I’ve been meaning to write this for literally years but a chat in the Public Sector Comms Headspace group prompted me to finally write it. You may be getting asked to do things on Facebook that you don’t think will work. Rather than saying a flat ‘no’ here’s the beginnings of a reply for you.
Dear [INSERT NAME]
You’ve asked me to post [INSERT TASK] to the corporate Facebook page.
This can be done. My clear professional advice to you and the organisation is that this would be damaging. Let me explain and suggest the most effective course of action.
Firstly, we need to know some basic principles about Facebook.
We also need to know that Facebook strongly discourages people from navigating away from Facebook. We need to put all the information on Facebook in an engaging way.
We need to know that Facebook is Facebook. We need to avoid the siren-call of merely replicating what we’ve done elsewhere.
We must understand that Facebook is a social media platform governed by an algorithm that seeks to shape people’s experience. This algorithm is a closely-guarded secret and changes often. But there are three ways we can understand it. They are: what Facebook says, what other user do and say and what we can discover ourselves.
What Facebook says is easy. Every year they stage a conference called F8 where they talk about the broad direction of travel. From this we know that people see fewer updates from pages they like. Instead, they will see more from friends and family. So, as an organisation with a page we have to be very protective of what we post.
From this we know that posts we make that don’t engage with people are marked down by the algorithm, shown to fewer people and do us no favours for future posts.
From this we also know that repeated content is marked down as being less interesting. Video or an image used over and over won’t engage and if it won’t engage it’ll get shown to fewer people.
What others say and do is also easy. Companies that specialise in social media will post insight on how they have used Facebook as a way of demonstrating their superior skills to others. While we should not blindly accept every blog post there is a collective bank of knowledge that we do well to draw from.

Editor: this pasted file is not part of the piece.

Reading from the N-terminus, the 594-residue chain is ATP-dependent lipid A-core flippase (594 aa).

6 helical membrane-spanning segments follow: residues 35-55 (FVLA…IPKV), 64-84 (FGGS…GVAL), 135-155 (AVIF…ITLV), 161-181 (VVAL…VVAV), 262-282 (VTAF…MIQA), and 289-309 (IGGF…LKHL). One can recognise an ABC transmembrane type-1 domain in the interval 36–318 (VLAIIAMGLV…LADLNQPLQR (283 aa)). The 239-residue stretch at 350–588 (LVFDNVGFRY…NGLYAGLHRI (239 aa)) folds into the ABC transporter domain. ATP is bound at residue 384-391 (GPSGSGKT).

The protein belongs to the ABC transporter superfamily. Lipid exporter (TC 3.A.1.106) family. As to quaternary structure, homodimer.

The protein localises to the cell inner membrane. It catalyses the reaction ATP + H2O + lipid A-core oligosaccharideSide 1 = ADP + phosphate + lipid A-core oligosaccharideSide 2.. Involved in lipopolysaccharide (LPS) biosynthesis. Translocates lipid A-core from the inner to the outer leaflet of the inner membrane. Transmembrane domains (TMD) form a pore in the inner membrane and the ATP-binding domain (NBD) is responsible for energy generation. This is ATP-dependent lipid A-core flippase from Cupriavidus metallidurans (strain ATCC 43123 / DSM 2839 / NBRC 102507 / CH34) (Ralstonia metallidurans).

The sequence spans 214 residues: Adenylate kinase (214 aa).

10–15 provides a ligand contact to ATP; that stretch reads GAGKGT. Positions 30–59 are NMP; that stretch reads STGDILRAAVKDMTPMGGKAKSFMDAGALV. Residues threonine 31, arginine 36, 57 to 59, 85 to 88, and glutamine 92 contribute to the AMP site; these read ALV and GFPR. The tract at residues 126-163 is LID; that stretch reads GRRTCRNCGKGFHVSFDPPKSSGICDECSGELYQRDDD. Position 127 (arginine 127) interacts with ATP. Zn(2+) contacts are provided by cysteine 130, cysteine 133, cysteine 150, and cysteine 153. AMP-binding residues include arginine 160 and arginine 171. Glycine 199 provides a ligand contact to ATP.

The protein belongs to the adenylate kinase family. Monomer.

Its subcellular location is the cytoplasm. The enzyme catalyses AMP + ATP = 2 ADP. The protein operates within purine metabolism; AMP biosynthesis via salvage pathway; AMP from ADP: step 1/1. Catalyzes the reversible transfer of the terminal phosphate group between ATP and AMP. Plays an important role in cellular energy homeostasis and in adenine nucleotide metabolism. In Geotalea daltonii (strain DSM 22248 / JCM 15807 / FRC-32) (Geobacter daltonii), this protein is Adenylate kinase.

From this we know research on the most engaging types of content. So, video is the most engaging followed by an image followed by a link and lastly followed by text.
What we know is also easy. Facebook gives us lots of data around how our post performed, how many saw it, how many people engaged with it and where they were from. Our lived experience is really valuable.
From this we know exactly who our Facebook audience is, what sex they are, what town they live in and what kind of content they like. Think of it as as room of those people. If you go in and deliver the wrong speech to the wrong audience you’ll fail.
We know that content is king. If content is unique, engaging and interesting then it has a chance of flying high. If it isn’t it won’t.
From this we know that a regional daily newspaper can post 20 times a day and be rewarded with good engagement providing it has enough material that people are interested in. We know that if we repeat post frequency ourselves without the content we will fail. It is a quality not a numbers game.
So, in summary, we can [INSERT TASK] but I strongly recommend away from this course of action. However, if we together create something that’s relevant to the audience, unique and interesting on a channel that’s appropriate then we have a chance.
[INSERT YOUR NAME]